When Russell Manton moved the headquarters of his business, Global Interiors, from Florida — where, he joked, the undesirable people from the North have “graduated,” taking their attitudes with them — to Midcoast Maine in 2001, it was a lifestyle decision.

By Christmas, he hopes to move a portion of his manufacturing here too, and while that means severing ties with factories in several countries known for cheap exports, Manton said it amounted to a business decision.

Manton, a British citizen with a green card, first came to the Midcoast in 1994, working for a summer on a tall ship based in Camden. The people were friendlier and less superficial than in Florida, he found. The small towns and villages were similar to where he grew up in his native England. He liked that there were different seasons.

A business trip brought him back to Belfast in 2001. At the end of his stay, he called Global Interiors’ headquarters in Boca Raton, Fla., and announced he wasn’t coming back.

After setting up shop briefly in Belfast, Manton opened an office with two employees in a converted chicken barn in Morrill, eventually closing the Boca Raton offices.

Global Interiors sells high-tech door locks, and no-frills, bedbug-killing mattress covers, mostly to hotels, though the company recently started marketing its products to private households.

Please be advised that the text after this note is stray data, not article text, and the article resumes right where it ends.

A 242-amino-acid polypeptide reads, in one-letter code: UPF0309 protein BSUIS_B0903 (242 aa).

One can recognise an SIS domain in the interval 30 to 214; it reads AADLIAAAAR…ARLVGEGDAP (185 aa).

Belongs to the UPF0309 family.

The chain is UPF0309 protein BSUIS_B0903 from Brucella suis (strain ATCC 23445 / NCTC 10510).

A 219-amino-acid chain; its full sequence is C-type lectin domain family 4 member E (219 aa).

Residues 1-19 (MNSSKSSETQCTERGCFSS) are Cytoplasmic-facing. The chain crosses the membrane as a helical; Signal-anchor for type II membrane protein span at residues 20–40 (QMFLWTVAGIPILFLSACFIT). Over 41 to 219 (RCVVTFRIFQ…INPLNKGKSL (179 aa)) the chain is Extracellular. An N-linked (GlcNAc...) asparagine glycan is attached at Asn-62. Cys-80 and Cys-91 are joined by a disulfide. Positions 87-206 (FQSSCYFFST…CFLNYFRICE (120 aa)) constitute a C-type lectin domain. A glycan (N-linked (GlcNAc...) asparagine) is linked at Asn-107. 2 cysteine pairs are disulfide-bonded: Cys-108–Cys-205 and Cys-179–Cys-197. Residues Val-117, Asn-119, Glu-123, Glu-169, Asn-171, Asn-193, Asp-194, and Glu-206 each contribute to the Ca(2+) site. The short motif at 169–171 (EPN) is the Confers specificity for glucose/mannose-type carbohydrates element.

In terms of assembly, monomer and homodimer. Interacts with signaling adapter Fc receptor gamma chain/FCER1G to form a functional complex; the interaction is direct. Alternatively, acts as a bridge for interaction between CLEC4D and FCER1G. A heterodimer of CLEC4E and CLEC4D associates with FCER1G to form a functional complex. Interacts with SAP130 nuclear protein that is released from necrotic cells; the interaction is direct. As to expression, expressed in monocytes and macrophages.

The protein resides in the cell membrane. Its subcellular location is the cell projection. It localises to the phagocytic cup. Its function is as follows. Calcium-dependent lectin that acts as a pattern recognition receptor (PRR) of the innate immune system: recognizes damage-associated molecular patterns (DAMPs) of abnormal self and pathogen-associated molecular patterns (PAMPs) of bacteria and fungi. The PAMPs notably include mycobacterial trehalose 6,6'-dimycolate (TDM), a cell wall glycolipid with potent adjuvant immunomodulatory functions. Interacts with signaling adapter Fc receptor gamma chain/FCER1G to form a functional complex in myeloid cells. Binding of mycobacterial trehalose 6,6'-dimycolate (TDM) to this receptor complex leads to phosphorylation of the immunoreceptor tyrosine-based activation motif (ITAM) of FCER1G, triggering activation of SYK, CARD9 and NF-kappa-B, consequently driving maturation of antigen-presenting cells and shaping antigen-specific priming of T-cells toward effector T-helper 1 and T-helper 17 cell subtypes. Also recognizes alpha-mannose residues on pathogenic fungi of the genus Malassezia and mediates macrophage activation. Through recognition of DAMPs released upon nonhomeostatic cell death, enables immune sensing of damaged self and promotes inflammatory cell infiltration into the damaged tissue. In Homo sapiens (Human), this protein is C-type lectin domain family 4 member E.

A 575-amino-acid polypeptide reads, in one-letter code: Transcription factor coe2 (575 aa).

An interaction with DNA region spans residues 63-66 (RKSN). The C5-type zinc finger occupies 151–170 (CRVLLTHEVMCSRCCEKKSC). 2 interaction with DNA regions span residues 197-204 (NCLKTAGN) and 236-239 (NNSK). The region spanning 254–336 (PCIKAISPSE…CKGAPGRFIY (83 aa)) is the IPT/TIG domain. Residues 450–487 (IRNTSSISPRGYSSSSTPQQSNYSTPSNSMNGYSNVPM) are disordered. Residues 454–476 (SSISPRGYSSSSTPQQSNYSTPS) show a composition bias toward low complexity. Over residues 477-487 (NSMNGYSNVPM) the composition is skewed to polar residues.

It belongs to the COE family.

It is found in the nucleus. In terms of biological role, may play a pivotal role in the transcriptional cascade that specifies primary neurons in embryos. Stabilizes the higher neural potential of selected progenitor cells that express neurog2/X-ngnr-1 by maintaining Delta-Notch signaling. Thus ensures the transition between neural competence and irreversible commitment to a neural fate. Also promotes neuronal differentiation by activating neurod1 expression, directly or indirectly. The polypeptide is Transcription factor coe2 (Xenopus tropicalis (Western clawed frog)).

From his modest office in Morrill, Manton has managed to oversee a sprawling network of manufacturers, distributors, installers and information technology professionals located around the world — factories in China, Pakistan and the Philippines and several subcontractors in the Southeastern United States — selling products to clients on four continents.

It’s a business model that is both miraculous and also typical of how business is done today.

Like many products bearing the labels of American companies, Global Interiors’ Suretech locks and Save-a-Bed mattress covers are made in countries where wages are substantially lower, shipped to the U.S., then distributed to clients.

But the financial costs of doing business overseas — wages and shipping — have been creeping up in recent years. And the spiritual costs have taken a toll on Manton, who expressed exhaustion from 15 years of dealing with suppliers on the other side of the globe. Manufacturing in Maine, he said, would solve at least 50 percent of the issues the company faces.

“The benefits are being able to control your stock, how and when you need it,” he said.

Manton described the quality of goods coming out of Chinese factories as following a six-week downward curve. The workmanship is initially very good, he said, but declines steadily until he confronts the manufacturer, at which point the quality comes back up to an acceptable level and the process starts again.

Transportation costs have quadrupled in the last two years — the trend started with the spike in fuel costs but has continued, Manton said, because of the imposition of surcharges long after gas prices subsided. And delays have become more common as the big shipping companies make fewer runs with more stops to move the most freight with the least amount of fuel.

Manton said the difference between a 21-day delivery time and a 45-day turnaround is especially difficult to absorb because the bedbug mattress cover market is so new. As a consequence, in the first two quarters of this year, he ordered too few.